Anat Shenker-Osorio is the kind of political consultant who tells Democrats what to say and how to say it. I called her up because I was wondering what Democrats should start saying about abortion. Shenker-Osorio has some mixed thoughts on what President Joe Biden has said recently. She liked to see that he was claiming the moral high ground, but she took issue with a cringey moment when Biden used the phrase “abort a child.” “That’s incredibly problematic language,” Shenker-Osorio says. “By definition, if you are seeking abortion care, then you are not talking about a child. It implies a certain level of development. It implies a certain level of relationship that already exists.”
So: How should Joe Biden—or anyone who cares about abortion reproductive rights—talk about abortion now?
On Monday’s episode of What Next, I spoke with Shenker-Osorio about how changing minds on this topic is still possible and what American activists can learn from their international peers. Our conversation has been condensed and edited for clarity.
Mary Harris: Recently, you tweeted out this ad campaign that caught my attention. It sounded so different from how Americans usually talk about abortion.
Anat Shenker-Osorio: It situates the abortion care conversation within the context of relationships, which is a pretty stark contrast to how abortion has generally been talked about and argued in the United States
In the U.S., we talk about abortion as an individual right.
It’s almost by definition separate from the community.
Separate from the community, separate from relationships. And it has historically been argued in a libertarian framework. U.S. out of my uterus. Get your laws off my body. My child, my choice. And what happens with that “individual choice” language is, in policy terms, we get the Hyde Amendment.
Which bans Medicaid from covering abortion.
It bans government funding from abortion. It doesn’t force insurance providers to include it in their coverage. You can have the “legal right to an abortion”—it can be a codified law—but if you live in a county or a community, which many, many, many people do, in which there is no provider, so you have to travel for a day or days and then you have to come back again because of certain laws that make you go to the appointment more than once, then the right is empty, right? It’s hollow without access.
It’s so funny because listening to you talk, it’s almost like making a woman seeking an abortion into, like, the Marlboro Man—alone on the prairie, just getting it done. But you’re showing all the ways that that’s problematic.
I would go a step farther. I believe that it paves the way to what we have in our society today, which is essentially: Why should I pay for X public school, that park, that library, that program? You chose to have that child. It basically reduces children to the status of pets, when in fact, as we know, children are future adults. There’s a reason why that choice framework lends itself so well to antisocial behavior.
You’ve done this deep dive into other places that have framed abortion differently—not in this kind of libertarian freedom way—and where abortion activists have found success in changing people’s minds. I want to start with Ireland, which is a country that repealed an abortion ban just recently, 2018. How did abortion become illegal in Ireland in the first place?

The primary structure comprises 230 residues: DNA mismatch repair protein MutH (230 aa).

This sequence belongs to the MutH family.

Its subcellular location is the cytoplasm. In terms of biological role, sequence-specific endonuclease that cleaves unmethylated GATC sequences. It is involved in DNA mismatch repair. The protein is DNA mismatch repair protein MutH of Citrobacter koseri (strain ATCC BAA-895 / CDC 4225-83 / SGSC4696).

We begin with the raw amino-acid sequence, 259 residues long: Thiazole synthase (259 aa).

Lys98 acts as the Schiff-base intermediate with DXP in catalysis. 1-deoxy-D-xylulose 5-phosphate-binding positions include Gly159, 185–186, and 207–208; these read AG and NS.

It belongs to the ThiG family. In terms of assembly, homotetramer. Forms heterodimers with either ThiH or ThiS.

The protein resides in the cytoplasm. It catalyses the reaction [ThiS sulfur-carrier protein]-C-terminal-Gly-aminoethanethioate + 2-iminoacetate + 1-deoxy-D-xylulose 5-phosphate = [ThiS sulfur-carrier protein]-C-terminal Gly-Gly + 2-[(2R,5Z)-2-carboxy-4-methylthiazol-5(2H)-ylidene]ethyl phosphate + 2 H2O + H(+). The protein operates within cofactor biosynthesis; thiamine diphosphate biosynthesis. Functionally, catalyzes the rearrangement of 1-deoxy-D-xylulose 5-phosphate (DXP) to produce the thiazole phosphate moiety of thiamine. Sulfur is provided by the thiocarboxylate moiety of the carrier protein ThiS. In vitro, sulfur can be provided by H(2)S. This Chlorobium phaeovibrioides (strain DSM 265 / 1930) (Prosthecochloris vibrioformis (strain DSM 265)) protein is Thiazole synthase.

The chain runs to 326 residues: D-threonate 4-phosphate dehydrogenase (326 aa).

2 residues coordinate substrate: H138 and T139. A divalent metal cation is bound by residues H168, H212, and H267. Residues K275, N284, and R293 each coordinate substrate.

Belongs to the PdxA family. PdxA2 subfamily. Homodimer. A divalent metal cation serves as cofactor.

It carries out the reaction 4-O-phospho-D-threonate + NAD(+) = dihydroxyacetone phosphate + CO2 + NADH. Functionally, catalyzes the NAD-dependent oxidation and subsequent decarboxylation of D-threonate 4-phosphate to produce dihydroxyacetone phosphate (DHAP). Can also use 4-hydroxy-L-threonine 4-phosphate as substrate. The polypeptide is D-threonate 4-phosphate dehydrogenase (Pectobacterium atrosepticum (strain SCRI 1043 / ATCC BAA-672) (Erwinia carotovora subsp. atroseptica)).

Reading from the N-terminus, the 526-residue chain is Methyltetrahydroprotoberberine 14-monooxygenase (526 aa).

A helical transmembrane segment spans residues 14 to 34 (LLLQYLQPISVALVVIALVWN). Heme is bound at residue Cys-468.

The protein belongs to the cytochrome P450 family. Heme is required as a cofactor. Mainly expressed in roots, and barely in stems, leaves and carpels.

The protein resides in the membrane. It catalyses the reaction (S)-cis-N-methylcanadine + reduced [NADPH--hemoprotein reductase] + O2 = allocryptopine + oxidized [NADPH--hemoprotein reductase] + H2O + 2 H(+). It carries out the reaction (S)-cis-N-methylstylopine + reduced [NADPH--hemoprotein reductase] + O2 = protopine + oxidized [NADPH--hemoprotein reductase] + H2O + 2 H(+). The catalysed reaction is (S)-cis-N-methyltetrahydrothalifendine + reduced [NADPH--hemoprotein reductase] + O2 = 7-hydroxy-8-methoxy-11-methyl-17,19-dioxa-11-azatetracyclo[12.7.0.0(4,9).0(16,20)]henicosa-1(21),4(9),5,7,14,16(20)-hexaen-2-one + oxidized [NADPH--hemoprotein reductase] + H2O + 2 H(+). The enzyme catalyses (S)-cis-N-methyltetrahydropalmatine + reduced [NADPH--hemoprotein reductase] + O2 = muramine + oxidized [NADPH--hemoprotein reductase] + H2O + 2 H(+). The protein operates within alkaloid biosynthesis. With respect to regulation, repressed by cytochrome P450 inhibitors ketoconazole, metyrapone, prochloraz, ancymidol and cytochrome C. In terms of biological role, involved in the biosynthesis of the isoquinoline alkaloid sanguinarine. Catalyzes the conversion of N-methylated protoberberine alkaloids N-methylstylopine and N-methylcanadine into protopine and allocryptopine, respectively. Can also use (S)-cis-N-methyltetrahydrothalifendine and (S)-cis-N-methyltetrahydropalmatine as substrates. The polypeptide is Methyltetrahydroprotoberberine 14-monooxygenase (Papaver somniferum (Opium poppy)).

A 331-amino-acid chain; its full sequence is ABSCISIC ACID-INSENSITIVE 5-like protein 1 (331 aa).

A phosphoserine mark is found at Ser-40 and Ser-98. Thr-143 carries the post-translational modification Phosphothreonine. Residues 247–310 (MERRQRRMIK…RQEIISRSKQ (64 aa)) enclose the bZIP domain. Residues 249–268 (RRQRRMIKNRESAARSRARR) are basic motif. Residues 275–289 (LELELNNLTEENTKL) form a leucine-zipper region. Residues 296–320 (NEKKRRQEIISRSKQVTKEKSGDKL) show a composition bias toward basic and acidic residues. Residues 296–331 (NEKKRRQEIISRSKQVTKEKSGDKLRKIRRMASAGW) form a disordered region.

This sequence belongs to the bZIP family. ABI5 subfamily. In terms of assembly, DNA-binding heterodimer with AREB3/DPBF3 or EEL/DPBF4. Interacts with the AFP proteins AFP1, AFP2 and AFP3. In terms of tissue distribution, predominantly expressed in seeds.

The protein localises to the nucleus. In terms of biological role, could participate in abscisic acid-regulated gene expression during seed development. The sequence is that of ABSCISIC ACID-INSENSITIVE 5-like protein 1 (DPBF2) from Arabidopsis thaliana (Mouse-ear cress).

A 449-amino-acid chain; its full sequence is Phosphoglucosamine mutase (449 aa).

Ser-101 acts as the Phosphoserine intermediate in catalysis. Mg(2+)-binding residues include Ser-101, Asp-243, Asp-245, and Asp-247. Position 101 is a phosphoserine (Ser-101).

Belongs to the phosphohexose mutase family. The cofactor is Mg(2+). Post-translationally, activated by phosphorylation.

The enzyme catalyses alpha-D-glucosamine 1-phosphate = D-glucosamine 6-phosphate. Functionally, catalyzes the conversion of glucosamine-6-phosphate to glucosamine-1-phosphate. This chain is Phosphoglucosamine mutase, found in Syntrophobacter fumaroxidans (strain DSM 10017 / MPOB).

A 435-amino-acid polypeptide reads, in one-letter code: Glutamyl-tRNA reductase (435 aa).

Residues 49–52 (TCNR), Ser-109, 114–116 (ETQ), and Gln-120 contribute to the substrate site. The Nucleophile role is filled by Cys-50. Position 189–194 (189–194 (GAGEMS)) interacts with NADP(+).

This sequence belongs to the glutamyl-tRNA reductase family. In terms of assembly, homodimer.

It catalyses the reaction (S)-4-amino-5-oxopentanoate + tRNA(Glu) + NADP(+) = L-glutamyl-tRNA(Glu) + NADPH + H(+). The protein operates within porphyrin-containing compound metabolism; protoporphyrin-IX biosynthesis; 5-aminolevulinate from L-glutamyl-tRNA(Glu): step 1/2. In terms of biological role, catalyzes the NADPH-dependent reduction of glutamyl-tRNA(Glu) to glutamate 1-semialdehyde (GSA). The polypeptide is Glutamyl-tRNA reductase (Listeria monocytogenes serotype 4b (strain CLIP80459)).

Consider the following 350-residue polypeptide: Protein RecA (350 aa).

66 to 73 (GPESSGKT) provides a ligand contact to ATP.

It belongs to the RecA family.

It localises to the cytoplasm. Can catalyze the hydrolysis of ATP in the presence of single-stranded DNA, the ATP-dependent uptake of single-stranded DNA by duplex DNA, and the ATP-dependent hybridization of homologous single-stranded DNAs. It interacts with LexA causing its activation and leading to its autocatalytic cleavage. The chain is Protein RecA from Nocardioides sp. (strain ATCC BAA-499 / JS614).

There was a ballot initiative in the 1980s that made abortion illegal, and that was passed with overwhelming margins—around two-thirds of the voting population. Interestingly, the 2018 repeal of that ban was passed with pretty much the identical margin.
It’s so interesting that voters did it both times.
Yes, it was direct democracy in both cases. And so in the Irish case, obviously, there are a million things that lead to victory. But their core slogan was the three C’s, and those three C’s were care, compassion, change—notably not the other C, choice.
Why no choice?
If you look at the way that choice occurs in common speech, both within the United States and in Ireland, it tends to co-occur with consumer things. So vanilla or chocolate, decaf or caf. We tend to use the word choice in situations in which we’re making inconsequential decisions without much deliberate thought.
It makes women look careless.
It makes women look careless. It feeds the opposition notion that women are using this as “contraception.” And it cannot stand up to the rhetorical weight of life.
When you were reporting on what happened in Ireland, you played this ad that was used to talk about repealing the abortion ban there. And it was so interesting for me to listen to because of what it said and also what it didn’t say. It never used the word abortion.
Yeah. That ad—and “care, compassion, change”—argues for this in a creation of good versus an amelioration of harm frame. In framing it as this is what a forward-looking country has and does, this is what a modern, caring, compassionate country does, it recognizes that you just don’t know. None of us know as human beings the path that a pregnancy could take.
It also makes the listener the hero. And I realized as I listened to this ad, in the U.S., this whole caring argument that you’re talking about, which seems to have been very important to what happened in Ireland—the left has kind ceded it to the anti-abortion folks. You can say what you want about how they express that caring and what they say about it and who they’re prioritizing, but they’re at least dressing up what they say as caring about women and babies.